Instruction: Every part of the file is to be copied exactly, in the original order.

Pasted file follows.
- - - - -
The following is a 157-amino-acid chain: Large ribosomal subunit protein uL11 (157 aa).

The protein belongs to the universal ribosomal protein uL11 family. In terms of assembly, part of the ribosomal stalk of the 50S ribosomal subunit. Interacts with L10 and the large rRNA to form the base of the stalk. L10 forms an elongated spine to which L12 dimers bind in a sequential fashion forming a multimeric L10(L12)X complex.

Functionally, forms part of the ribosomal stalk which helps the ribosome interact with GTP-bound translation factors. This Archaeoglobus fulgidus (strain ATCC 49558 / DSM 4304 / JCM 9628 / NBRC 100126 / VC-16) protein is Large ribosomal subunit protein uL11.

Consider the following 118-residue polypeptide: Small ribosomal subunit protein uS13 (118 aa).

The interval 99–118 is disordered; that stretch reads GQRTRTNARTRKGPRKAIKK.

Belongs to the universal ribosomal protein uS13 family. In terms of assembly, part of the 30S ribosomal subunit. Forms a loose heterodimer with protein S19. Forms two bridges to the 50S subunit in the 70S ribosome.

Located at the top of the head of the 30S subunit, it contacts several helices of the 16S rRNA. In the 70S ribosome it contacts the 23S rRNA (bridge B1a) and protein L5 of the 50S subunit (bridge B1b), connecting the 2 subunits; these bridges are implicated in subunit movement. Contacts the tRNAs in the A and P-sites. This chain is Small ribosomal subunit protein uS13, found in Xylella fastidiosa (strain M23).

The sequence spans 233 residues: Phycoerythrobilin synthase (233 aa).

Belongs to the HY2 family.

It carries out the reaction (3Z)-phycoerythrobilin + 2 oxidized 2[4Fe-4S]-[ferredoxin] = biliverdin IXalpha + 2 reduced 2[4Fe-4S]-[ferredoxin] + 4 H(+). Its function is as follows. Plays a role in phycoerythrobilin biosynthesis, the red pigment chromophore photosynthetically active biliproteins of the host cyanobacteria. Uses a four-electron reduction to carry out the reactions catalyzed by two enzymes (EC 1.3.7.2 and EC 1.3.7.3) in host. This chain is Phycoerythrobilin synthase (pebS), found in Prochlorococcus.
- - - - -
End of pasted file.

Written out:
The following is a 157-amino-acid chain: Large ribosomal subunit protein uL11 (157 aa).

The protein belongs to the universal ribosomal protein uL11 family. In terms of assembly, part of the ribosomal stalk of the 50S ribosomal subunit. Interacts with L10 and the large rRNA to form the base of the stalk. L10 forms an elongated spine to which L12 dimers bind in a sequential fashion forming a multimeric L10(L12)X complex.

Functionally, forms part of the ribosomal stalk which helps the ribosome interact with GTP-bound translation factors. This Archaeoglobus fulgidus (strain ATCC 49558 / DSM 4304 / JCM 9628 / NBRC 100126 / VC-16) protein is Large ribosomal subunit protein uL11.

Consider the following 118-residue polypeptide: Small ribosomal subunit protein uS13 (118 aa).

The interval 99–118 is disordered; that stretch reads GQRTRTNARTRKGPRKAIKK.

Belongs to the universal ribosomal protein uS13 family. In terms of assembly, part of the 30S ribosomal subunit. Forms a loose heterodimer with protein S19. Forms two bridges to the 50S subunit in the 70S ribosome.

Located at the top of the head of the 30S subunit, it contacts several helices of the 16S rRNA. In the 70S ribosome it contacts the 23S rRNA (bridge B1a) and protein L5 of the 50S subunit (bridge B1b), connecting the 2 subunits; these bridges are implicated in subunit movement. Contacts the tRNAs in the A and P-sites. This chain is Small ribosomal subunit protein uS13, found in Xylella fastidiosa (strain M23).

The sequence spans 233 residues: Phycoerythrobilin synthase (233 aa).

Belongs to the HY2 family.

It carries out the reaction (3Z)-phycoerythrobilin + 2 oxidized 2[4Fe-4S]-[ferredoxin] = biliverdin IXalpha + 2 reduced 2[4Fe-4S]-[ferredoxin] + 4 H(+). Its function is as follows. Plays a role in phycoerythrobilin biosynthesis, the red pigment chromophore photosynthetically active biliproteins of the host cyanobacteria. Uses a four-electron reduction to carry out the reactions catalyzed by two enzymes (EC 1.3.7.2 and EC 1.3.7.3) in host. This chain is Phycoerythrobilin synthase (pebS), found in Prochlorococcus.